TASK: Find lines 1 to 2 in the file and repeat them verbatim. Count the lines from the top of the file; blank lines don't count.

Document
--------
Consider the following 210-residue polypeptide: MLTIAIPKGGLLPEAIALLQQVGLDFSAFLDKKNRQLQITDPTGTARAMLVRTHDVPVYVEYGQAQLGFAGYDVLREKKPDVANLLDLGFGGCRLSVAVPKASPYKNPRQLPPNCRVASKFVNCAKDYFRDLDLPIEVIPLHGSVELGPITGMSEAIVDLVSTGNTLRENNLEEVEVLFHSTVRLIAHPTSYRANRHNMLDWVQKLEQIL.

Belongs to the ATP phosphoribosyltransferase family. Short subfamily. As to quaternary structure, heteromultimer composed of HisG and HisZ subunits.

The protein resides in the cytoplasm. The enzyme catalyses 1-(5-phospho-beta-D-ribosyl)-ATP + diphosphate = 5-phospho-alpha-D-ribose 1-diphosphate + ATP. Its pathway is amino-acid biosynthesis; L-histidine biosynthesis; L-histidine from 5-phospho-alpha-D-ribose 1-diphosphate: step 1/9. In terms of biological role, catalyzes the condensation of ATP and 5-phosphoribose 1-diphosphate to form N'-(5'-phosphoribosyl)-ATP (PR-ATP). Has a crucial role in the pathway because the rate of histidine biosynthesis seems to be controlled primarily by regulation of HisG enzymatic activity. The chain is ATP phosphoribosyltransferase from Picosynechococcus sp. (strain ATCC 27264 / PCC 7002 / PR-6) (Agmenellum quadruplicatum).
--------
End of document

Consider the following 210-residue polypeptide: MLTIAIPKGGLLPEAIALLQQVGLDFSAFLDKKNRQLQITDPTGTARAMLVRTHDVPVYVEYGQAQLGFAGYDVLREKKPDVANLLDLGFGGCRLSVAVPKASPYKNPRQLPPNCRVASKFVNCAKDYFRDLDLPIEVIPLHGSVELGPITGMSEAIVDLVSTGNTLRENNLEEVEVLFHSTVRLIAHPTSYRANRHNMLDWVQKLEQIL.

Belongs to the ATP phosphoribosyltransferase family. Short subfamily. As to quaternary structure, heteromultimer composed of HisG and HisZ subunits.